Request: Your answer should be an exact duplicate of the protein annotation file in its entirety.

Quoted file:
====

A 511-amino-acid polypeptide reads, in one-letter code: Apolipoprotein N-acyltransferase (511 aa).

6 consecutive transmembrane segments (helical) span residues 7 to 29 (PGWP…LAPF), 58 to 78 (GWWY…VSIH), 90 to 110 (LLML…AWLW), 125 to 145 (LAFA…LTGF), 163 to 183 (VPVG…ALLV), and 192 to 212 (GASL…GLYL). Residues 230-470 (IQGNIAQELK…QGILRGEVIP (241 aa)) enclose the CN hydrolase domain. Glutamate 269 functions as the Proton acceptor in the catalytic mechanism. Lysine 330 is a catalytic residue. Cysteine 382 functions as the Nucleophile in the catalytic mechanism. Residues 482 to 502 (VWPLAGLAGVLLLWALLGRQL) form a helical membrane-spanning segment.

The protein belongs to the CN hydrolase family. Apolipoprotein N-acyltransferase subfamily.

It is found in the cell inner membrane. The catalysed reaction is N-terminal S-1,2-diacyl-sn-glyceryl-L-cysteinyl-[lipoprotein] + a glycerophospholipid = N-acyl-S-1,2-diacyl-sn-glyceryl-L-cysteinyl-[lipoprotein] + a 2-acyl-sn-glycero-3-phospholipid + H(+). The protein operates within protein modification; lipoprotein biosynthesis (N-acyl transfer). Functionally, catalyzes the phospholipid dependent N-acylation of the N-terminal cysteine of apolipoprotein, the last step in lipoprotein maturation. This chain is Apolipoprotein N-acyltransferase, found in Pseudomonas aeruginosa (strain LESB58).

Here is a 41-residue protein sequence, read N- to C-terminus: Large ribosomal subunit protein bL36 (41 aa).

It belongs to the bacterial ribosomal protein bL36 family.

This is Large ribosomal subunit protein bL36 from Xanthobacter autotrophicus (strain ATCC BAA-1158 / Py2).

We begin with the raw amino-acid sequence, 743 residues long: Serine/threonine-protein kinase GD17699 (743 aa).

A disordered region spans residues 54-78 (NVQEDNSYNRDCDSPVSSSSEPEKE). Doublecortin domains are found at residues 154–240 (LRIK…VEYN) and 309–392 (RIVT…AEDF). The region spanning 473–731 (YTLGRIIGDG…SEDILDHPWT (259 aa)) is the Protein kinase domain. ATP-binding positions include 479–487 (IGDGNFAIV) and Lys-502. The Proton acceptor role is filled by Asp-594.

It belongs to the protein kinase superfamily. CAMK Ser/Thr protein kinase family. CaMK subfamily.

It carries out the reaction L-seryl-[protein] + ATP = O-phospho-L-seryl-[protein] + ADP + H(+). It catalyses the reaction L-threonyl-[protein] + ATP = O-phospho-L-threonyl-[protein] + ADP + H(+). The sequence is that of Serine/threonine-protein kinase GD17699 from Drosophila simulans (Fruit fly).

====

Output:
A 511-amino-acid polypeptide reads, in one-letter code: Apolipoprotein N-acyltransferase (511 aa).

6 consecutive transmembrane segments (helical) span residues 7 to 29 (PGWP…LAPF), 58 to 78 (GWWY…VSIH), 90 to 110 (LLML…AWLW), 125 to 145 (LAFA…LTGF), 163 to 183 (VPVG…ALLV), and 192 to 212 (GASL…GLYL). Residues 230-470 (IQGNIAQELK…QGILRGEVIP (241 aa)) enclose the CN hydrolase domain. Glutamate 269 functions as the Proton acceptor in the catalytic mechanism. Lysine 330 is a catalytic residue. Cysteine 382 functions as the Nucleophile in the catalytic mechanism. Residues 482 to 502 (VWPLAGLAGVLLLWALLGRQL) form a helical membrane-spanning segment.

The protein belongs to the CN hydrolase family. Apolipoprotein N-acyltransferase subfamily.

It is found in the cell inner membrane. The catalysed reaction is N-terminal S-1,2-diacyl-sn-glyceryl-L-cysteinyl-[lipoprotein] + a glycerophospholipid = N-acyl-S-1,2-diacyl-sn-glyceryl-L-cysteinyl-[lipoprotein] + a 2-acyl-sn-glycero-3-phospholipid + H(+). The protein operates within protein modification; lipoprotein biosynthesis (N-acyl transfer). Functionally, catalyzes the phospholipid dependent N-acylation of the N-terminal cysteine of apolipoprotein, the last step in lipoprotein maturation. This chain is Apolipoprotein N-acyltransferase, found in Pseudomonas aeruginosa (strain LESB58).

Here is a 41-residue protein sequence, read N- to C-terminus: Large ribosomal subunit protein bL36 (41 aa).

It belongs to the bacterial ribosomal protein bL36 family.

This is Large ribosomal subunit protein bL36 from Xanthobacter autotrophicus (strain ATCC BAA-1158 / Py2).

We begin with the raw amino-acid sequence, 743 residues long: Serine/threonine-protein kinase GD17699 (743 aa).

A disordered region spans residues 54-78 (NVQEDNSYNRDCDSPVSSSSEPEKE). Doublecortin domains are found at residues 154–240 (LRIK…VEYN) and 309–392 (RIVT…AEDF). The region spanning 473–731 (YTLGRIIGDG…SEDILDHPWT (259 aa)) is the Protein kinase domain. ATP-binding positions include 479–487 (IGDGNFAIV) and Lys-502. The Proton acceptor role is filled by Asp-594.

It belongs to the protein kinase superfamily. CAMK Ser/Thr protein kinase family. CaMK subfamily.

It carries out the reaction L-seryl-[protein] + ATP = O-phospho-L-seryl-[protein] + ADP + H(+). It catalyses the reaction L-threonyl-[protein] + ATP = O-phospho-L-threonyl-[protein] + ADP + H(+). The sequence is that of Serine/threonine-protein kinase GD17699 from Drosophila simulans (Fruit fly).